There are exercises where body parts are occluded with other objects or body parts. An example of such exercise is snatching. When the barbell overshadows the position of hands, the 2D detector places keypoints in the wrong location. Thereby, the output of the 3D pose estimation model is incorrect.  

Figure 7. Detection error when joints are occluded (left hand is occluded by barbell weights in the upper part of the amplitude) Source

The Lack of Accuracy

Some pose estimation algorithms that perform the 2D detections don’t have enough accuracy for fitness apps. Especially when the app is expected to be used on mobile devices, for example, if using the PoseNet model, aimed to estimate human poses in real-time, we can see that detections cannot keep up with the human movements.

Figure 8. Low accuracy of pose estimation as a trade-off for inference speed when using a lightweight model Source

Since PoseNet is a lightweight model that is supposed to be run from the browser, it may output poor results when running it in a fitness app from the mobile device.

Please note that the challenges described above are just examples of what issues might be faced when developing fitness apps based on human pose estimation. We overcame most of these challenges when researched and did experiments for the 3D human pose estimation in AI fitness coach apps. The human pose estimation development strategy in a fitness app depends on many factors. The first and foremost are business requirements and expected results, as corny as that sounds.

Future Perspectives in Human Pose Estimation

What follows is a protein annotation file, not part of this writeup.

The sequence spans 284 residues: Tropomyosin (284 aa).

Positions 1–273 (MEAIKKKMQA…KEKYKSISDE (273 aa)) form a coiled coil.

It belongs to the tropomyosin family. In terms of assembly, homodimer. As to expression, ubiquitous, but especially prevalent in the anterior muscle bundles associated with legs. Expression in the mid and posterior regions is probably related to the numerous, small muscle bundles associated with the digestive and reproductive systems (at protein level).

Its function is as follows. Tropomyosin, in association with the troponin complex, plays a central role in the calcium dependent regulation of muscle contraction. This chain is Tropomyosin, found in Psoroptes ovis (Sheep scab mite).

If considering the points discussed above, it would be great to get a bigger picture of what’s going on in the pose estimation area and what to expect in the coming years.

Overall, the area can be subdivided into 2D and 3D pose estimation. While the acceptable level of accuracy in 2D pose estimation has been already reached, 3D pose estimation still requires more work until more accurate models are produced, especially for inference from a single image and with no depth information (some methods use multiple cameras pointed at the person or information from depth sensors to achieve better predictions). 

Part of the 3D pose estimation issues lie in the lack of large annotated datasets with people in the open environments (for example, some large datasets for 3D pose estimation Human3.6M were captured completely indoors). There is an ongoing effort to produce new datasets that would include more diverse data in terms of environmental conditions, clothing variety, strong articulations, etc. Hopefully, it will be possible to achieve better pose estimation performance in this kind of conditions in the future.

Another research direction is concerned with creating both accurate and fast models. The goal is to enable the pose estimation models (both 2D and 3D) to  be run on the edge devices with fewer hardware restrictions. It is done by exploring more efficient architectures (e.g., MobileNet, DenseNet) as well as the techniques allowing to reduce the size and increase the speed of the models by removing the redundant parameters (network pruning).

All in all, the efforts made to push the field further give strong evidence that there will be more robust models in the future, capable of dealing with 3D pose estimation in the wild and running on a broader range of edge devices.

About the Author

Maksym Tatariants is a Data Science Engineer at MobiDev. Having a background in Environmental and Mechanical Engineering, Materials Science, and Chemistry, he is keen on gaining new insights and experience in the Data Science and Machine Learning sectors. He is particularly interested in Deep Learning-based technologies and their application to business use cases.